History of the Proceedings and Debates of the House of Commons

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Page 227 - This England never did, (nor never shall,) Lie at the proud foot of a conqueror, But when it first did help to wound itself. Now these her princes are come home again, Come the three corners of the world in arms, And we shall shock them : Nought shall make us rue, If England to itself do rest but true.
Page 260 - For books are not absolutely dead things, but do contain a potency of life in them to be as active as that soul was whose progeny they are...
Page 32 - An Act to explain and amend an act made in the twenty-second year of the reign of His late Majesty King George the Second, intituled, ' An Act for amending, explaining, and reducing into one Act of Parliament the laws relating to the government of His Majesty's ships, vessels, and forces by sea...
Page 42 - I love the constitution as it is established," he continued, " it has grown up with me as a prejudice and as a habit, as well as from conviction. I know it is calculated for the happiness of man, and that its constituent branches of king, lords, and commons could not be altered or impaired without entailing on this country the most dreadful miseries. It is the best adapted to England, because, as the noble earl truly said, the people of England think it the best ; and the safest course is to consult...
Page 413 - ... a tacit repeal by the convention, on the intimation of an unacknowledged agent, of a decree, which they might renew the day after they repealed it, would be a sufficient security. But at least we ought to tell them what we meant by security, for it was the extreme of arrogance to complain of...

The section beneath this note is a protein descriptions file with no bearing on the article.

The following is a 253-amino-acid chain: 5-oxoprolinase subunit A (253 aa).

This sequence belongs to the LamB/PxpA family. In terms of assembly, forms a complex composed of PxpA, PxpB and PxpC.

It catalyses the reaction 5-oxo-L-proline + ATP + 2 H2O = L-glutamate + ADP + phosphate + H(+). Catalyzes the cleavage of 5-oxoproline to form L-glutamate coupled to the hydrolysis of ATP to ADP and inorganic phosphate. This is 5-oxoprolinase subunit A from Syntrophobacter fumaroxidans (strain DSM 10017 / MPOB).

Page 350 - And at the very moment when, under the name of an amicable explanation, you renew to me in the...
Page 493 - Whoever attempted to pluck the belief or the prejudice on this subject, style it which he would, from the bosom of one man, woman, or child, committed a brutal outrage, the motive for which he had never been able to trace or conceive.
Page 418 - To those who proposed repelling opinions by force, the example of the French in the Netherlands might teach the impotence of power to repel or to introduce. But how was a war to operate in keeping opinions supposed dangerous out of this country? It was not surely meant to beat the French out of their own opinions; and opinions were not like commodities, the importation of which from France war would prevent. War, it was to be lamented, was a passion inherent in the nature of man ; and it was curious...
Page 19 - An insurrection! Where is it? Where has it reared its head? Good God! an insurrection in Great Britain ! No wonder that the militia were called out, and parliament assembled in the extraordinary way in which they have been. But where is it? Two gentlemen have delivered sentiments in commendation and illustration of the speech; and yet, though this insurrection has existed for fourteen days, they have given us no light whatever, no clue, no information where to find it. The right...
Page 393 - These two tyrannical powers, after persecuting the patriots in their own territories, think, no doubt, that they shall be able to influence the judgment to be pronounced on the tyrant Louis. They hope to frighten us. But no ! a people who has...

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